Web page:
Sitting in the outfield bleachers at a professional baseball games is where I learned many of life’s greatest lessons.

1) Be yourself, but don’t be too abrasive. You have a favorite team. That’s fine. We all do. Whether you’re at a home or away game, you will find people who disagree with you. It’s totally fine to cheer when good things happen for your team, but there is a line. Be careful not to cross it (or you’ll end up with a mustard, ketchup, and beer-encrusted Barry Bonds jersey courtesy of those lovely, polite fans down in LA’s Chavez Latrine).

2) The louder you cheer, the better your team does. This one seems rather obvious. Even if you’re cheering and/or praying from home, it affects the outcome of games. And if anyone tells you otherwise, they’re jaded, crusty, old human beings who have no sense of adventure or childhood spirit left in their rotted, imaginationless souls.


3) It’s okay to be passionate, but mind your personal bubble. Nobody wants that guy screaming right behind their seat, or whistling loudly in their ear. Dude, cheer for your team without ruining everyone else’s experience at the ballpark.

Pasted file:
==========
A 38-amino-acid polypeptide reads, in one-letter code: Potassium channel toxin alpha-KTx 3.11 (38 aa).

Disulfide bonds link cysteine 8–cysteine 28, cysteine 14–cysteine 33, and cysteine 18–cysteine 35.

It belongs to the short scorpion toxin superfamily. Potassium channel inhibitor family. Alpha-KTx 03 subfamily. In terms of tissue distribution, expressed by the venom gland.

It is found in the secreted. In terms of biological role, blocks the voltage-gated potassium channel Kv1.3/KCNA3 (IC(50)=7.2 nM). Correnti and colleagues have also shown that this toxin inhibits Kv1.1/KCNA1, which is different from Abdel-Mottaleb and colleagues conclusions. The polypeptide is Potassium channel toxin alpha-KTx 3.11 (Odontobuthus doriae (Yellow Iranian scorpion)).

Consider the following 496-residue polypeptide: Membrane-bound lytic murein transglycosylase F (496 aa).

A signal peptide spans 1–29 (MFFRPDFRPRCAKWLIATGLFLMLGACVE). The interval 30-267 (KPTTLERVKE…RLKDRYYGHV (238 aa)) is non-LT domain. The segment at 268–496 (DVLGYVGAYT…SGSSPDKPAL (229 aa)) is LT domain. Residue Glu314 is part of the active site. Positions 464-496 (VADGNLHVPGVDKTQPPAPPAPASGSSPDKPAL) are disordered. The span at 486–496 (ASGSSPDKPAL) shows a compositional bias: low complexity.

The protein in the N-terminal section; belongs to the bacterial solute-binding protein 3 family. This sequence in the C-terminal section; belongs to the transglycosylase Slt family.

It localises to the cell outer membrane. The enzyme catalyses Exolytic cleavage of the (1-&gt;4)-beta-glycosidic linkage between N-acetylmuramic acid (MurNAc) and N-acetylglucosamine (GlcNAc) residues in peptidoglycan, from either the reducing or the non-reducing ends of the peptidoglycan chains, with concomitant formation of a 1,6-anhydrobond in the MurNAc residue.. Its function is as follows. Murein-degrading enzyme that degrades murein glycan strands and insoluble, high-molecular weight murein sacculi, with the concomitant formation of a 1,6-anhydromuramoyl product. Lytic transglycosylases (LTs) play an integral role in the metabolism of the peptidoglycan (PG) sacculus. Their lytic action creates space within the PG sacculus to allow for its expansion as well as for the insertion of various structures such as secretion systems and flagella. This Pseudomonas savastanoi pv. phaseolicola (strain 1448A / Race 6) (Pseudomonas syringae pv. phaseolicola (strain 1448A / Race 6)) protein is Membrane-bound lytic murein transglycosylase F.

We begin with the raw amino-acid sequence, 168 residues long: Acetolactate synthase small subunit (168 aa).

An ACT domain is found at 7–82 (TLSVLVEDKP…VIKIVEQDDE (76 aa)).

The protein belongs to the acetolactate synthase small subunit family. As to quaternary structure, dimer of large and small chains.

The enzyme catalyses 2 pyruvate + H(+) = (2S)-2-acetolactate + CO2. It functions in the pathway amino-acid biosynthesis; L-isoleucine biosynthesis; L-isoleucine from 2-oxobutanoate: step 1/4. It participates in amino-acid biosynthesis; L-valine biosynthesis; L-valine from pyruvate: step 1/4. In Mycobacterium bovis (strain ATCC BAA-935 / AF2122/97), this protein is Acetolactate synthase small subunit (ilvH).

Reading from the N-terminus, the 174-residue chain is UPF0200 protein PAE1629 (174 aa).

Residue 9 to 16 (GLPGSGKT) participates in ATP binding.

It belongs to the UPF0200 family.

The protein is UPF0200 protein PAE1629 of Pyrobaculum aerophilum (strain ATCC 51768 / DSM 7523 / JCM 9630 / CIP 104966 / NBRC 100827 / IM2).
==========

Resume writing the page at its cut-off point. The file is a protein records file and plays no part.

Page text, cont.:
4) No matter what your hopes and dreams are, you have to realize that you don’t have complete control of everything and everyone. I’ve brought my glove to dozens and dozens of baseball games. Not once have I caught a home run or foul ball. Not once.

5) Don’t stab people. Again, this one’s a little straightforward.

(I could probably write a 2,000-word post about all of the life lessons you could learn at a baseball stadium, but I’ll stop right here for this post.)

C.S. Lewis wrote that he believed we would meet our pets again in heaven. His rationale was simple: if God is love, and we truly loved our pets, then that love (God) would be manifested in eternity. Makes enough sense to me. The problem where that breaks down however–for me–is that I love Oreos. A lot. I mean, I only have them once or twice a year, but I really love when I have them. Does that mean that Oreos have to exist in heaven…? I doubt it. (But it doesn’t mean I can’t hope it.)

I guess what I’m saying is this: I love sports. Not necessarily all sports, because I still don’t fully understand how jai alai works…or at all, but I do think that sports, for me, is something God has put into my life to make the world a better place. If that sounds a bit grandiose or arrogant, I apologize, but it’s something I’ve seen so much more good than bad come out of throughout my life.